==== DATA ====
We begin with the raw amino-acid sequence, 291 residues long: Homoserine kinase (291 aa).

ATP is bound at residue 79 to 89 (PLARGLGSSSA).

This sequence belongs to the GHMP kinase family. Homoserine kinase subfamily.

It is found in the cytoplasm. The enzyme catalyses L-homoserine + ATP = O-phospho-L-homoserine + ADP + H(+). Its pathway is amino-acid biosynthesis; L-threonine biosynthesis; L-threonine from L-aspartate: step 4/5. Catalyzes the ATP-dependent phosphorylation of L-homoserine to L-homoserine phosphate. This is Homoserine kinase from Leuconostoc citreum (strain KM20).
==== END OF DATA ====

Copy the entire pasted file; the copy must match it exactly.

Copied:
We begin with the raw amino-acid sequence, 291 residues long: Homoserine kinase (291 aa).

ATP is bound at residue 79 to 89 (PLARGLGSSSA).

This sequence belongs to the GHMP kinase family. Homoserine kinase subfamily.

It is found in the cytoplasm. The enzyme catalyses L-homoserine + ATP = O-phospho-L-homoserine + ADP + H(+). Its pathway is amino-acid biosynthesis; L-threonine biosynthesis; L-threonine from L-aspartate: step 4/5. Catalyzes the ATP-dependent phosphorylation of L-homoserine to L-homoserine phosphate. This is Homoserine kinase from Leuconostoc citreum (strain KM20).